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Bowen v. SSC Wallace Operating Co., LLC

United States District Court, Eastern District of North Carolina, Southern Division

January 23, 2015

EMMA R. BOWEN, Executor of the ESTATE OF JOHNNIE C. RIVENBARK a/k/a JOHNNIE CLARANCE RIVENBARK, Plaintiff,
v.
SSC WALLACE OPERATING COMPANY LLC d/b/a BRIAN CENTER HEALTH & REHABILITATION/WALLACE, Defendant.

ORDER

TERRENCE W. BOYLE UNITED STATES DISTRICT JUDGE

This cause comes before the Court on plaintiffs motion to remand, defendant's motion to amend/correct notice of removal, and defendant's motion for extension of time to file a reply. The pending motions have been fully briefed and the matters are ripe for adjudication.

BACKGROUND

Plaintiff filed this action in Duplin County Superior Court alleging that defendants breached their duty of care to Johnnie Rivenbark, a patient at the Brian Center Health & Rehabilitation Center, and that Johnnie Rivenbark died as a result. All but one of the original defendants were dismissed by plaintiff while the action was pending in Duplin County. On September 5, 2014, the remaining defendant removed the action to this Court based upon its diversity jurisdiction. 28 U.S.C. § 1332.

DISCUSSION

An action is removable to federal court only if it could have been brought in federal court. 28 U.S.C. § 1441(a). A civil action may be brought in federal court "where the matter in controversy exceeds the sum or value of $75, 000, exclusive of interest and costs, and is between citizens of different States." 28 U.S.C. § 1332(a). The burden of establishing federal jurisdiction is on the party seeking removal. Mulcahey v. Columbia Organic Chems. Co., Inc., 29 F.3d 148, 151 (4th Cir. 1994). Removal jurisdiction must be strictly construed and if federal jurisdiction is doubtful, remand is necessary. Id.

Plaintiff contends that the notice of removal filed by defendant was deficient in that it does not show the citizenship of defendant's members.[1] 28 U.S.C. § 1332 provides that the notice of removal need only contain a short and plain statement of the grounds for removal; a removing defendant is not held to a higher standard than a plaintiff who files a complaint when alleging diversity jurisdiction. Ellenburg v. Spartan Motors Chassis, Inc., 519 F.3d 192, 199 (4th Cir. 2008). Here, defendant alleged that the amount in controversy exceeds $75, 000, that plaintiff is a resident of North Carolina, and that defendant is a limited liability company with a chain of ownership of diverse citizenship. Defendant has satisfied § 1332 by making a short and plain statement of the grounds for removal.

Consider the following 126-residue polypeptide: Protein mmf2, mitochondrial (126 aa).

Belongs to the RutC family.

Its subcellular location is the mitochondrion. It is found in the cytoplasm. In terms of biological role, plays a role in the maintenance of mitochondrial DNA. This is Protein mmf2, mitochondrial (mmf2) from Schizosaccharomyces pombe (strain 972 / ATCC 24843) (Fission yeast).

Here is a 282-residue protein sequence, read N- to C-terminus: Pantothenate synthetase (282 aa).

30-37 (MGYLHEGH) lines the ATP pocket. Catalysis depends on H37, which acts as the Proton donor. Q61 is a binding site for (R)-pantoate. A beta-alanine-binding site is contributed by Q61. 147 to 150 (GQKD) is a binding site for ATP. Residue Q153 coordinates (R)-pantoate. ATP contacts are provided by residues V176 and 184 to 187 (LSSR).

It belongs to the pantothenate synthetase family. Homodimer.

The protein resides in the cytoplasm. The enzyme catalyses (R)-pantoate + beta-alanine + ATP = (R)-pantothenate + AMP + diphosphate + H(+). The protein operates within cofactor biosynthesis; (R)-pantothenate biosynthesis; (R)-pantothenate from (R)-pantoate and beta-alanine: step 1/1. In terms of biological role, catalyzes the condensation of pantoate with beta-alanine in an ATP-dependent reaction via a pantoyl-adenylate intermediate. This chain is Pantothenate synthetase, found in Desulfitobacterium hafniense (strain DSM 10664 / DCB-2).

While plaintiff correctly contends that defendant did not identify the top of the ownership and membership chain sufficient to determine the citizenship of defendant, see Cent. W.Va. Energy Co., Inc. v. Mountain State Carbon, LLC, 636 F.3d 101, 103 (4th Cir. 2011) ("For purposes of diversity jurisdiction, the citizenship of a limited liability company [] is determined by the citizenship of all of its members"), defendant has moved to correct its notice of removal and in opposition to the motion to remand has attached affidavits demonstrating that that top of the ownership chain of defendant is a Delaware corporation with its principal place of business in Atlanta, Georgia. [DE 20-3; 26-1]; 28 U.S.C. § 1332(c) (corporation is a citizen of any state where it is incorporated and of the state where its principal place of business is located).

Plaintiff opposes defendant's motion to amend its notice of removal, arguing that it is beyond the thirty-day period within which to amend and that defendant seeks to substantively amend its notice. 28 U.S.C. §§ 1446(b); 1653. Indeed, "after thirty days, district courts have discretion to permit amendments that correct allegations already present in the notice of removal, [but] Courts have no discretion to permit amendments furnishing new allegations of a jurisdictional basis." Wood v. Crane Co., 764 F.3d 316, 323 (4th Cir. 2014). Here, defendant does not seek to allege a new basis for jurisdiction, but rather seeks to make a technical amendment to its notice of removal by clarifying the "exact grounds underlying diversity jurisdiction." Id. Such an amendment is permitted and the Court in its discretion allows defendant's request.

CONCLUSION

For the foregoing reasons and for good cause shown, defendant's motion for extension of time to file a reply [DE 24] and defendant's motion to amend/correct its notice of removal [DE 15] are GRANTED. Because defendant has satisfied its burden to show that this Court has diversity jurisdiction over the instant action, plaintiffs motion to remand [DE 12] is DENIED. Defendant is DIRECTED to file its amended notice of removal within five days of the date of entry of this order.

SO ORDERED.


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